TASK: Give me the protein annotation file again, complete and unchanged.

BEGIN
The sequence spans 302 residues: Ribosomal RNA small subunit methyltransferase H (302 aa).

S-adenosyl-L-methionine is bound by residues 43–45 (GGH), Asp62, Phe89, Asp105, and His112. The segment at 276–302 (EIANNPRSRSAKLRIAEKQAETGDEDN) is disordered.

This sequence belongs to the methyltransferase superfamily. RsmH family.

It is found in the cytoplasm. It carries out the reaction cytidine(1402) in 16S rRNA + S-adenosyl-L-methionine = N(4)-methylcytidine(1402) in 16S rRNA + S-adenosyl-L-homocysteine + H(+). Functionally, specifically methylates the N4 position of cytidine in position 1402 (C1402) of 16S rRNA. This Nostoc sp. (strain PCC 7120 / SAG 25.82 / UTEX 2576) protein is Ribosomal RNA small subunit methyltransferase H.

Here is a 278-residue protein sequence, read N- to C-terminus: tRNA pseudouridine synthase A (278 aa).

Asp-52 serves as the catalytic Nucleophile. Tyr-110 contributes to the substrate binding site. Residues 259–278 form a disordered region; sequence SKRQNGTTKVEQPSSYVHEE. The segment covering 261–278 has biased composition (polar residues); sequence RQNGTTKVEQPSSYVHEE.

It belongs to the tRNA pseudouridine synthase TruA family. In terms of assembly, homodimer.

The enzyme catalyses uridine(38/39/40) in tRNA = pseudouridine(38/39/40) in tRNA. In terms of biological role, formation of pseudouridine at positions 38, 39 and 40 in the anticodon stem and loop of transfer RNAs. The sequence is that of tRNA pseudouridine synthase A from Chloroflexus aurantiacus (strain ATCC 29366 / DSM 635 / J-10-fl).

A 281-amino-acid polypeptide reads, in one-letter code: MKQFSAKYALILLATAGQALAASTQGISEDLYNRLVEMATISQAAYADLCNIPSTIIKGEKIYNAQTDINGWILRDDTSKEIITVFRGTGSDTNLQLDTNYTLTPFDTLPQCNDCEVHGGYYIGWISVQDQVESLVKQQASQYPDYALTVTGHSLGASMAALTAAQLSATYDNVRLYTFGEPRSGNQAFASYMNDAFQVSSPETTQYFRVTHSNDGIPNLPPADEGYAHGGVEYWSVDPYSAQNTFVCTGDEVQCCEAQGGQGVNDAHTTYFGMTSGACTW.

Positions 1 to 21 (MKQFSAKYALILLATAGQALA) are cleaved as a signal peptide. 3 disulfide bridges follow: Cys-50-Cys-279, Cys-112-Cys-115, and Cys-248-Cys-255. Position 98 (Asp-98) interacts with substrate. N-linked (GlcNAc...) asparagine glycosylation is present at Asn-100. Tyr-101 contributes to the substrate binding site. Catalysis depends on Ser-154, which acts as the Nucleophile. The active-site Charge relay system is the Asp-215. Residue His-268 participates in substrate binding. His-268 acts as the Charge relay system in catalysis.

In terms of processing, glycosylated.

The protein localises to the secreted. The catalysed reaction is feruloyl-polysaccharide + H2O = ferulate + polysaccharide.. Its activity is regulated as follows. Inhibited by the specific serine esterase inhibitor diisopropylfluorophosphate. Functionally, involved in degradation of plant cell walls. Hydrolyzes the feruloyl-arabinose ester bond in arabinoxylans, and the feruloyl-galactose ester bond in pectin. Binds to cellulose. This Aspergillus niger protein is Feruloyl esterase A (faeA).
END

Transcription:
The sequence spans 302 residues: Ribosomal RNA small subunit methyltransferase H (302 aa).

S-adenosyl-L-methionine is bound by residues 43–45 (GGH), Asp62, Phe89, Asp105, and His112. The segment at 276–302 (EIANNPRSRSAKLRIAEKQAETGDEDN) is disordered.

This sequence belongs to the methyltransferase superfamily. RsmH family.

It is found in the cytoplasm. It carries out the reaction cytidine(1402) in 16S rRNA + S-adenosyl-L-methionine = N(4)-methylcytidine(1402) in 16S rRNA + S-adenosyl-L-homocysteine + H(+). Functionally, specifically methylates the N4 position of cytidine in position 1402 (C1402) of 16S rRNA. This Nostoc sp. (strain PCC 7120 / SAG 25.82 / UTEX 2576) protein is Ribosomal RNA small subunit methyltransferase H.

Here is a 278-residue protein sequence, read N- to C-terminus: tRNA pseudouridine synthase A (278 aa).

Asp-52 serves as the catalytic Nucleophile. Tyr-110 contributes to the substrate binding site. Residues 259–278 form a disordered region; sequence SKRQNGTTKVEQPSSYVHEE. The segment covering 261–278 has biased composition (polar residues); sequence RQNGTTKVEQPSSYVHEE.

It belongs to the tRNA pseudouridine synthase TruA family. In terms of assembly, homodimer.

The enzyme catalyses uridine(38/39/40) in tRNA = pseudouridine(38/39/40) in tRNA. In terms of biological role, formation of pseudouridine at positions 38, 39 and 40 in the anticodon stem and loop of transfer RNAs. The sequence is that of tRNA pseudouridine synthase A from Chloroflexus aurantiacus (strain ATCC 29366 / DSM 635 / J-10-fl).

A 281-amino-acid polypeptide reads, in one-letter code: MKQFSAKYALILLATAGQALAASTQGISEDLYNRLVEMATISQAAYADLCNIPSTIIKGEKIYNAQTDINGWILRDDTSKEIITVFRGTGSDTNLQLDTNYTLTPFDTLPQCNDCEVHGGYYIGWISVQDQVESLVKQQASQYPDYALTVTGHSLGASMAALTAAQLSATYDNVRLYTFGEPRSGNQAFASYMNDAFQVSSPETTQYFRVTHSNDGIPNLPPADEGYAHGGVEYWSVDPYSAQNTFVCTGDEVQCCEAQGGQGVNDAHTTYFGMTSGACTW.

Positions 1 to 21 (MKQFSAKYALILLATAGQALA) are cleaved as a signal peptide. 3 disulfide bridges follow: Cys-50-Cys-279, Cys-112-Cys-115, and Cys-248-Cys-255. Position 98 (Asp-98) interacts with substrate. N-linked (GlcNAc...) asparagine glycosylation is present at Asn-100. Tyr-101 contributes to the substrate binding site. Catalysis depends on Ser-154, which acts as the Nucleophile. The active-site Charge relay system is the Asp-215. Residue His-268 participates in substrate binding. His-268 acts as the Charge relay system in catalysis.

In terms of processing, glycosylated.

The protein localises to the secreted. The catalysed reaction is feruloyl-polysaccharide + H2O = ferulate + polysaccharide.. Its activity is regulated as follows. Inhibited by the specific serine esterase inhibitor diisopropylfluorophosphate. Functionally, involved in degradation of plant cell walls. Hydrolyzes the feruloyl-arabinose ester bond in arabinoxylans, and the feruloyl-galactose ester bond in pectin. Binds to cellulose. This Aspergillus niger protein is Feruloyl esterase A (faeA).